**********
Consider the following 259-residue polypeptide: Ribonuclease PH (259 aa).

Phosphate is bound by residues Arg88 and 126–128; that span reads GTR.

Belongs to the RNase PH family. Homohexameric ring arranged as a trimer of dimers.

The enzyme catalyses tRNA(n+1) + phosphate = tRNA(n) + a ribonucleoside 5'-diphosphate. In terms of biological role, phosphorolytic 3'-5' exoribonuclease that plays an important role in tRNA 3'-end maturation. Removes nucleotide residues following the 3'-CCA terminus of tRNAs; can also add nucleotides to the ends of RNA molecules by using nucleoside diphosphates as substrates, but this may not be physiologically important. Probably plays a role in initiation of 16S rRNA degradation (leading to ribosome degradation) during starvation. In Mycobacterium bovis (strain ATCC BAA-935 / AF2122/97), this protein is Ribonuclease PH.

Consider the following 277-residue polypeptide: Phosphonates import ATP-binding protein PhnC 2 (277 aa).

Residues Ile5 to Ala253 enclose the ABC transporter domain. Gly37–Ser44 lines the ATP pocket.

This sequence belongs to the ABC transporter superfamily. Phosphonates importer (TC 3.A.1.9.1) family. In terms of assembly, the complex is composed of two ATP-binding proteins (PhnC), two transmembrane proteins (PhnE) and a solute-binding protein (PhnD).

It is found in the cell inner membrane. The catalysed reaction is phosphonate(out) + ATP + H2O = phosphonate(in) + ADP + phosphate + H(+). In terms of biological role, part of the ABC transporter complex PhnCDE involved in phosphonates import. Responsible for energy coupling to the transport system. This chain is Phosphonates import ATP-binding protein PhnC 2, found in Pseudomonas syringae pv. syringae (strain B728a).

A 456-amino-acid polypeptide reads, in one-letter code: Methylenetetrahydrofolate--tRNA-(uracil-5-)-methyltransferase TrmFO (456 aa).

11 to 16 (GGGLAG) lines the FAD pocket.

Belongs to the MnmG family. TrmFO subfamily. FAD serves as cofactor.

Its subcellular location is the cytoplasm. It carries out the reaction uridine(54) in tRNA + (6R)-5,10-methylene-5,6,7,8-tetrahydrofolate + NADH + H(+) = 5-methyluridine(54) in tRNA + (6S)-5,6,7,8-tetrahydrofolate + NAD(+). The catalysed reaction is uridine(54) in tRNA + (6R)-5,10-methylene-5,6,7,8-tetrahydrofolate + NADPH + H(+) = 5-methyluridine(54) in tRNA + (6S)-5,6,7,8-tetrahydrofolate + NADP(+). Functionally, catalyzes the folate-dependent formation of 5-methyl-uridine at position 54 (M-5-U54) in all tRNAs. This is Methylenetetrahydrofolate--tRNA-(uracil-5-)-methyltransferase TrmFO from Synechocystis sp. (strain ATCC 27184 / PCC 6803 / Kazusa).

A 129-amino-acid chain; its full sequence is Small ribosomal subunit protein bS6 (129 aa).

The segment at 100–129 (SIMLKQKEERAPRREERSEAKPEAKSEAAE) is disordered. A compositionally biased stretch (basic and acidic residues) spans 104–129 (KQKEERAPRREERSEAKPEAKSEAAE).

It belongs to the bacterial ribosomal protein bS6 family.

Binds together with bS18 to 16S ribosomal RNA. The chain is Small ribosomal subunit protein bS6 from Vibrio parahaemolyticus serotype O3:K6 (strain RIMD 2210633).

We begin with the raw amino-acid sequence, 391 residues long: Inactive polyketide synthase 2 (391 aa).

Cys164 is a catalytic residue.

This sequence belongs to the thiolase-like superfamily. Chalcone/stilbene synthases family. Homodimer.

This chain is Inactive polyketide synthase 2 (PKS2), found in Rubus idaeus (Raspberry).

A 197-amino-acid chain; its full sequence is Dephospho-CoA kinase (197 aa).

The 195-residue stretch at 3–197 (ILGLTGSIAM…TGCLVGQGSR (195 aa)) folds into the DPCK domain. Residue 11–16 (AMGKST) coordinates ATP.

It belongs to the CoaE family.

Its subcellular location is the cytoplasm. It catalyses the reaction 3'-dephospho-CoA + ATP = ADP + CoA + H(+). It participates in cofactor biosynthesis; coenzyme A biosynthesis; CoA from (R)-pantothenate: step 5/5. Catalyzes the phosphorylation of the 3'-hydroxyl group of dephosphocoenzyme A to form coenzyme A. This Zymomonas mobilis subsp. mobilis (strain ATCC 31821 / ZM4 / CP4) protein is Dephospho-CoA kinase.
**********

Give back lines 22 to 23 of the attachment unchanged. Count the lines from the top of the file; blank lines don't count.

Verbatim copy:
The 195-residue stretch at 3–197 (ILGLTGSIAM…TGCLVGQGSR (195 aa)) folds into the DPCK domain. Residue 11–16 (AMGKST) coordinates ATP.

It belongs to the CoaE family.